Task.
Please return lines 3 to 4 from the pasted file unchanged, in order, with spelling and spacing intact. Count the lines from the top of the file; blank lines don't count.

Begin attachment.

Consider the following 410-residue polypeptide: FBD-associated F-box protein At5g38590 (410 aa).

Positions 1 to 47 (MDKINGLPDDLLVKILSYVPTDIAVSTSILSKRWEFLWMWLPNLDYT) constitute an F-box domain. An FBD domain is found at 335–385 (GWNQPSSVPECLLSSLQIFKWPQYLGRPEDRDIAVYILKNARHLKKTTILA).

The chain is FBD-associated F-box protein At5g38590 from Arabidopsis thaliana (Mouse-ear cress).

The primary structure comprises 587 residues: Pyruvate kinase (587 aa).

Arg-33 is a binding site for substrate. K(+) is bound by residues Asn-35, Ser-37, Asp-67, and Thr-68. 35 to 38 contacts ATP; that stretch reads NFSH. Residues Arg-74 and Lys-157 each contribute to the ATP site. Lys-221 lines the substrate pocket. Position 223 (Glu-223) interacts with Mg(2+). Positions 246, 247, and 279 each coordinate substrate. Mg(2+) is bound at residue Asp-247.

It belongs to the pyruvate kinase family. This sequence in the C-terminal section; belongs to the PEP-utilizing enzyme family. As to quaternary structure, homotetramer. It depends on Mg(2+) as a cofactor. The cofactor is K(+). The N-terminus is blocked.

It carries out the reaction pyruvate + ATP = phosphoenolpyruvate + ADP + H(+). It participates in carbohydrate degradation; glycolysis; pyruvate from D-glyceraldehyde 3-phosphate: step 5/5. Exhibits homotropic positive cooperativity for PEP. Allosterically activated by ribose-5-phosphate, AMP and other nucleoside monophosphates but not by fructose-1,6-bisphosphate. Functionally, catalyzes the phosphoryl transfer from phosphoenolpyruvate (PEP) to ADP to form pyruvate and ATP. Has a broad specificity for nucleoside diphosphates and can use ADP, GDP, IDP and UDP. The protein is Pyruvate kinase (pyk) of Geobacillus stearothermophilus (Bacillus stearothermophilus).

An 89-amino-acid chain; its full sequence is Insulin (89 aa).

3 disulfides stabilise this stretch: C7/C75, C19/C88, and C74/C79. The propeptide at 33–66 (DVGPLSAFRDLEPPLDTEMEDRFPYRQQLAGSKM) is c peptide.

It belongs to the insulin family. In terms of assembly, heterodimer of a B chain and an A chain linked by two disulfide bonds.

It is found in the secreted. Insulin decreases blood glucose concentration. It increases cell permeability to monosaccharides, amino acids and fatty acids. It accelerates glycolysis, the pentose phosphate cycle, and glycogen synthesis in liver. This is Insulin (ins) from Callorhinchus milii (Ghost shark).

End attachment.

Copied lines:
The chain is FBD-associated F-box protein At5g38590 from Arabidopsis thaliana (Mouse-ear cress).

The primary structure comprises 587 residues: Pyruvate kinase (587 aa).